About Proba

Proba (Project for On Board Autonomy) is an ESA micro-satellite built by an industrial consortium led by the Belgian company Verhaert, launched in October 2001 and operated from ESA’s Redu Ground Station (Belgium).

Orbiting 600 km above the Earth’s surface, Proba was designed to be a one-year technology demonstration mission of the Agency but has since had its lifetime extended as an Earth Observation mission. It now routinely provides scientists with detailed environmental images thanks to CHRIS - a Compact High Resolution Imaging Spectrometer developed by UK-based Sira Electro-Optics Ltd - one of the main payloads on the 100 kg spacecraft.

Also aboard is the HRC, a small-scale monochromatic camera made up of a miniature Cassegrain telescope and a 1024 x 1024 pixel Charge-Coupled Device (CCD), as used in ordinary digital cameras, taking 25-km square images to a resolution of five metres. Proba boasts an ’intelligent’ payload and has the ability to observe the same spot on Earth from a number of different angles and different combinations of optical and infra-red spectral bands. A follow-on mission, Proba-2, is due to be deployed by ESA around 2005.

Frédéric Le Gall | ESA

More articles from Earth Sciences:

nachricht NASA examines newly formed Tropical Depression 3W in 3-D
26.04.2017 | NASA/Goddard Space Flight Center

nachricht Early organic carbon got deep burial in mantle
25.04.2017 | Rice University

All articles from Earth Sciences >>>

The most recent press releases about innovation >>>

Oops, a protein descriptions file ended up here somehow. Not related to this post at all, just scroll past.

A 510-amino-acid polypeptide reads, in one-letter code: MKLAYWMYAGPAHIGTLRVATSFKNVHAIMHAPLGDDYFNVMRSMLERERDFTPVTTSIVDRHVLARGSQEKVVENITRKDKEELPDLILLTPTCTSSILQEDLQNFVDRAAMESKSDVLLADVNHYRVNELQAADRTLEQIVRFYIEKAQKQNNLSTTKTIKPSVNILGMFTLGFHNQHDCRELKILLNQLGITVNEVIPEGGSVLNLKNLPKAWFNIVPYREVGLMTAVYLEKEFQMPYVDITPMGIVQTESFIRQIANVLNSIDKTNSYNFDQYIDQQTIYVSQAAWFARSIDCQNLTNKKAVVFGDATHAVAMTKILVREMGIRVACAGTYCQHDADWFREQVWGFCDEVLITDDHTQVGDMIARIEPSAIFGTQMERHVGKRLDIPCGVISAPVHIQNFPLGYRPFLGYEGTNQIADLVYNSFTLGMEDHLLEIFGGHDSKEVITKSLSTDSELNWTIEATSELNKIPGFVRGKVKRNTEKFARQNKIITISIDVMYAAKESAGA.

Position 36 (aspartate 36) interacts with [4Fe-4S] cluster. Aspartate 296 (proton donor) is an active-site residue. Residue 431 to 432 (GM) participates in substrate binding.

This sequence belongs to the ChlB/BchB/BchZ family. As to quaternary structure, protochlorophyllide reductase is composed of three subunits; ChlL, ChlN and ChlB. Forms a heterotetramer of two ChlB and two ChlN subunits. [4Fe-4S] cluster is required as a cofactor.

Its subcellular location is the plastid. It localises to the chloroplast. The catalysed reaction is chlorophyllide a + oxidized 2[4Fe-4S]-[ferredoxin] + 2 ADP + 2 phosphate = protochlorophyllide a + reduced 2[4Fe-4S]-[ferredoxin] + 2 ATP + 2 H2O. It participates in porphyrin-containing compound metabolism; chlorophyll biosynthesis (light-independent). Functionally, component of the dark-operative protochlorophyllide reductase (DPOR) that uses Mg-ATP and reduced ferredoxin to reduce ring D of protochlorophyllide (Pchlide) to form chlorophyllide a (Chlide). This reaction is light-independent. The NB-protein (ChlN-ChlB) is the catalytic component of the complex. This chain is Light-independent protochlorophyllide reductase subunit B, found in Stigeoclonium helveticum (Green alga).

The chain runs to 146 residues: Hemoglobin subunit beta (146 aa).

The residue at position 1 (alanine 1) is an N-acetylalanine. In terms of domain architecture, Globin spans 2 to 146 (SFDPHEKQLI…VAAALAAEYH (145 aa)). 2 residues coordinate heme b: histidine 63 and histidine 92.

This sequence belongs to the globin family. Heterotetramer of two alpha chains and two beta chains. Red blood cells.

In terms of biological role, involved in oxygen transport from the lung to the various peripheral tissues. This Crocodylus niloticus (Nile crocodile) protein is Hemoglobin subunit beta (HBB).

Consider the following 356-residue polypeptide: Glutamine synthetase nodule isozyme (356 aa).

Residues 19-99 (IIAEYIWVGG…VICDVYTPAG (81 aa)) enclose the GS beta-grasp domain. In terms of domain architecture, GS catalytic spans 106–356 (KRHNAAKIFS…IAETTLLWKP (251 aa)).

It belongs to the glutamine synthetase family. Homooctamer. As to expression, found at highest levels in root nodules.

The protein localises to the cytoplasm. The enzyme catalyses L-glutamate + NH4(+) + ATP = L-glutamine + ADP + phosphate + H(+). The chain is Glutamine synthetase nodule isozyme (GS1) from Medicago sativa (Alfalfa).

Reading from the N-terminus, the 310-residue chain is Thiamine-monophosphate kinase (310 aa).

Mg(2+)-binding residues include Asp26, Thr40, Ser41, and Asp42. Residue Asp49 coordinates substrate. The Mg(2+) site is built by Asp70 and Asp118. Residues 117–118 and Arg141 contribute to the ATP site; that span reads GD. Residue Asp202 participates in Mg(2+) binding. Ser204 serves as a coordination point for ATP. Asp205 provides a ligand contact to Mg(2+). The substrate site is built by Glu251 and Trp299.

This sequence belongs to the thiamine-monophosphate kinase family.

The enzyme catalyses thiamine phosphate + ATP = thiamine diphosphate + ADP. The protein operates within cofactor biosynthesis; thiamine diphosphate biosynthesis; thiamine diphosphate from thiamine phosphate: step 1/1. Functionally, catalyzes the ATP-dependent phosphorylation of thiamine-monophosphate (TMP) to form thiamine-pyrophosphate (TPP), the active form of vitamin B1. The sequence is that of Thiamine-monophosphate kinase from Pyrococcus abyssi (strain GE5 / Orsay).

Die letzten 5 Focus-News des innovations-reports im Überblick:

Im Focus: Making lightweight construction suitable for series production

More and more automobile companies are focusing on body parts made of carbon fiber reinforced plastics (CFRP). However, manufacturing and repair costs must be further reduced in order to make CFRP more economical in use. Together with the Volkswagen AG and five other partners in the project HolQueSt 3D, the Laser Zentrum Hannover e.V. (LZH) has developed laser processes for the automatic trimming, drilling and repair of three-dimensional components.

Automated manufacturing processes are the basis for ultimately establishing the series production of CFRP components. In the project HolQueSt 3D, the LZH has...

Im Focus: Wonder material? Novel nanotube structure strengthens thin films for flexible electronics

Reflecting the structure of composites found in nature and the ancient world, researchers at the University of Illinois at Urbana-Champaign have synthesized thin carbon nanotube (CNT) textiles that exhibit both high electrical conductivity and a level of toughness that is about fifty times higher than copper films, currently used in electronics.